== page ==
Clash of Two Paradigms: Commissioned-based Vs Fee-based Advisory

Written by Shawn Yap CFP & edited by

Today we feel like dragging out one of the most thorny issues ever to plague the Insurance industry: Its compensation model.

More specifically, a commission based system vs a fee based system. (These are the two most well known in the market, with pure salaried advisers being rare to come by)

Of course we don’t mind dragging this out into the open, because we’ve written about it previously.

Now it is about letting some one else weigh in on the issue, and that someone being an active and successful industry practitioner.

Shawn Yap shares his thoughts on the highs and lows of each model – as well as how consumers can learn to safeguard their own interests.

Commission-Based Advisory

The model that we know and love to hate

This is the most traditional form of compensation for advisers. Consumers have long gotten used to “free” advice. However, free advice can sometimes be the most expensive advice. A 2002 study on the effect of commission-based remuneration on financial advice in Britain, submitted to the UK Financial Services Authority, found that financial advisers exhibited significant commission bias – recommending products or providers that pay them the largest commissions, for a small number of single-premium products.

On the local front, the situation is described as “particularly disturbing”. According to a mystery shopping survey conducted by the Monetary Authority of Singapore (MAS) in 2011, 30% of the recommendations were unsuitable, 40% “may be suitable” and only 30% were suitable. This means that the recommendations are only reliable 30% of the time! Is it a coincidence that most advisers in Singapore are commission-based?

But it is not without its merits

It is not to say that the commission-based system is all bad. The commission from product implementation does help to pay for part or whole of the planning process leading to lower cost of advice for consumers, provided that the right and suitable product is recommended.

The financial institute that the adviser represents also make a difference. If the adviser only represents a sole product supplier such as a single insurer or bank, your choices are obviously limited. If the adviser has access to multiple insurers and fund managers, comparisons of similar products can be made to find the best deal for clients. With quantity comes value.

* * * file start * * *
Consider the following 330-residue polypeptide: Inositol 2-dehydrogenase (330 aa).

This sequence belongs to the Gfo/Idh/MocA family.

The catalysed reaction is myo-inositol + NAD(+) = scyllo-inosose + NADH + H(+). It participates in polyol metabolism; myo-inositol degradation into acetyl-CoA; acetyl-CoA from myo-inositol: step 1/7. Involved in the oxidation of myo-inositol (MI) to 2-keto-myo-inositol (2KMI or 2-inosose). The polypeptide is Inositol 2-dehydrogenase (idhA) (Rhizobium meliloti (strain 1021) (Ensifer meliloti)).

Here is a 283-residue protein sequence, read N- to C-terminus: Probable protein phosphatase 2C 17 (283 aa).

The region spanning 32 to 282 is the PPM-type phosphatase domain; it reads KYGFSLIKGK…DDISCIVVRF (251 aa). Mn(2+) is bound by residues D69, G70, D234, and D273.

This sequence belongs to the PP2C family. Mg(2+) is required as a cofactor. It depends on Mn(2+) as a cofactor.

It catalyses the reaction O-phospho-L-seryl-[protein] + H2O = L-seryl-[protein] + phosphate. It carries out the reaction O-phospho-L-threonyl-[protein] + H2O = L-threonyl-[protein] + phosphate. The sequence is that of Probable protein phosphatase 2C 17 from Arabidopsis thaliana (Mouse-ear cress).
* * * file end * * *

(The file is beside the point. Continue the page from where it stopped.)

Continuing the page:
Protect yourself as a consumer

Always be on the look out for a product recommendation that is given before any advisory process is given. The advisory process is meant for the adviser to have a greater understanding of your needs and situation – you wouldn’t trust a doctor who starts a prescription without even understanding your symptoms!

Fee-Based Advisory

Slowly gaining popularity

At the moment, this is more common in developed countries like US and UK than in Singapore. A fee-based compensation has always been used by professionals. When you visit a doctor, you pay a consultation fee. When you consult a lawyer, you pay an hourly fee. When you engage an accountant, you pay a retainer.

With this model, you can expect to get more instead of a sales process. Interestingly, some advisers think that they are fee-based advisers just because they receive an annual investment fee. A fee-based adviser is different from an adviser who charges an investment advisory or management fee. The latter can still be a commission-based adviser.

The litmus test for a true blue fee-based adviser: He charges a fee for planning and advice. (usually nothing more)

But there are still potential flaws to be fixed

Although the fee-based model is touted to be the more transparent model, the fees can even exceed those of the commission based model. While those with larger sized transactions may benefit, the initial cost of $3,000 to $5,000 for a comprehensive financial plan and an annual retainer of $1,200 to $2,000 might be a hard pill to swallow for some.

(Editor: These seem to be a mid to high range of fees to be charged. The lower cost ones could be less than about half the amounts stated above)

Specific needs like insurance, investment, retirement or estate planning cost about $1,500. Some fee-based advisers either refund the commission or waive the fee. But others charge both a fee and collect the commission!

In a triple whammy, some advisers receive a separate commission for insurance plans and a sales charge for investments on top of a paid financial plan! Slapping a “fee-based” tag on someone does not automatically guarantee any additional value to be had.

Protect yourself as a consumer

Nothing against higher fees if they are charged, as long as the advice provides good value. But look out for exorbitant upfront fees that have to be paid in a lump sum, regardless of advice given. (or yet to be given)

And always be on the look out for multi-layered compensation – you only need to pay for a cake once, not thrice!


The quality of financial advice cannot be determined solely by the mode of compensation. No single model can be the best for every client.

The most important factor to consider is the advisory process in planning for your wealth. A proper financial planning process can save clients tens of thousands of dollars. It is not the price but the value that counts!

This article was first published at Clearly Surely on 24th May 2018.